CONSERVATION

Nest conservation program

Every year, multiple species of sea turtles come ashore to lay eggs on the beaches of South Padre Island and Boca Chica Beach. The most common nesting female we encounter is the Kemp’s ridley sea turtle (Lepidochelys kempii). The Kemp’s ridley is considered critically endangered due to decades of egg harvesting in their primary nesting grounds of Rancho Nuevo, Tamaulipas, Mexico. Today, there are multiple government agencies and non-profit organizations in both Mexico and the United States working towards saving this critically endangered species of sea turtle. Since 2007, Sea Turtle, Inc. has participated in the bi-national efforts to protect the Kemp’s ridley and other species of sea turtles that come ashore to lay eggs. Between April 1 and August 15, our interns and volunteers conduct daily patrols in the 50 southernmost miles of Texas’ beaches looking for sea turtle nesting activity. If we encounter a nesting female, we carefully tag the turtle, take a biopsy sample, and collect morphometric data in collaboration with Dr. Donna Shaver’s mark and recapture program started at Padre Island National Seashore in 1991. Once the nesting female is safely back in the water, we excavate her eggs and relocate them to a hatchery for safe incubation. After a period of 45 to 55 days, hatchlings emerge from the nest cavities and we safely release them to the Gulf of Mexico under moonlight and away from city lights. When conditions allow, we hold public hatchling releases. To learn more about public hatchling releases click here.

Conservation around the World

Sea Turtle, Inc. is a proud advocate of other sea turtle conservation programs around the world. This year, we have provided financial support to a sea turtle hospital in Glyfada, Greece and a sea turtle nesting project in the southern beaches of Sri Lanka.

We also created a partnership with the Universidad Michoacána de San Nicolas and the communities of Colola and Mexiquillo in Michoacán, Mexico. Every year, we take a small group of tourists to participate in conservation efforts for the pacific black sea turtle in Colola, Michoacan. The funds generated from these eco-tours are given back to those communities to continue conservation efforts to protect pacific black and leatherback sea turtles.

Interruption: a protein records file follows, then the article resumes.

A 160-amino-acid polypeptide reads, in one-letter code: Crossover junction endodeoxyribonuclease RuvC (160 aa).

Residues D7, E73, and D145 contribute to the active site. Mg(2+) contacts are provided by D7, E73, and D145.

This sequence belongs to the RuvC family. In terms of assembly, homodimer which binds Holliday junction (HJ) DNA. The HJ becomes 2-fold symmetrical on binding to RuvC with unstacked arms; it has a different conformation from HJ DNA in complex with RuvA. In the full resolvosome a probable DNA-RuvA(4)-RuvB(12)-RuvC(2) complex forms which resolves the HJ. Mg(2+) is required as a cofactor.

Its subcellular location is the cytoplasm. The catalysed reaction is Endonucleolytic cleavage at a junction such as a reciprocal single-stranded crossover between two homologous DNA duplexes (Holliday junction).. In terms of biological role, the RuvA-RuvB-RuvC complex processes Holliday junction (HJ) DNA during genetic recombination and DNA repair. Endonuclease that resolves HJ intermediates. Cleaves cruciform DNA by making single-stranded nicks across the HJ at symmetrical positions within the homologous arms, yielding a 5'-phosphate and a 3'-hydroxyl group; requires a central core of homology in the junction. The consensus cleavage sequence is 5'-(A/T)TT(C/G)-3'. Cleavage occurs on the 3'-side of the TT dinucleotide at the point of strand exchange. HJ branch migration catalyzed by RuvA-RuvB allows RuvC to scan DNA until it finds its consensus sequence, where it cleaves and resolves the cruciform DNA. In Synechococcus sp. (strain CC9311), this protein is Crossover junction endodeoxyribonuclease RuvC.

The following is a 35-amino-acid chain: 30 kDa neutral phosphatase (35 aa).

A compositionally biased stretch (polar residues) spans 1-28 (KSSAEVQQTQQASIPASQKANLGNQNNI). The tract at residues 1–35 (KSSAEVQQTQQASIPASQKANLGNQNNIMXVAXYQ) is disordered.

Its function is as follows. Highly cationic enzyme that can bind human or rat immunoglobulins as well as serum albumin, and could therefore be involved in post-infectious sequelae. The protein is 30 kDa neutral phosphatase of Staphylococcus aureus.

To learn more about how you can participate in these tours, please email Mariana Devlin at mariana.devlin@seaturtleinc.org

Turtle Releases

Once a patient has been approved for release by our veterinary staff, their release site is chosen depending upon the species of the turtle. 

Every public release will be announced on our social media pages.

Green sea turtles are usually released via a sunset cruise/dolphin watch boat trip in the Laguna Madre Bay here on South Padre Island, Texas.

Loggerheads are usually released on the Gulf side of Isla Blanca Park.

Kemp’s ridleys and hawksbills are taken on private, off-shore releases.

In 2018, a total of 47 sea turtles stranded and were brought in to our facility.

Break down of our 2018 causes for stranding

0
entangled in fishing line
0
with hooks
0
boat strikes
0
predator attacks
0
unknown
0
cold stuns
0
washed back post-hatchlings
0
stuck in rocks at jetties
0
emaciated

Support Sea Turtle Inc.

Later this year, we are going to completely renovate and expand our hospital. When it is completed in 2020, our new veterinary clinic will include a surgical suite, treatment area, lead-lined x-ray room, and a blood work station. There will be a ground-to-ceiling viewing window into our treatment room/surgical suite which will allow for our visitors to watch treatments and procedures. Mark your calendars for summer 2020 to come check out our new hospital!

Patient needs can range from minor treatments to major surgery and long term care. Be a part of the journey through patient adoption.

Shop in our gift store to buy gifts for friends and family. This is a great way to support the mission of Sea Turtle, Inc.

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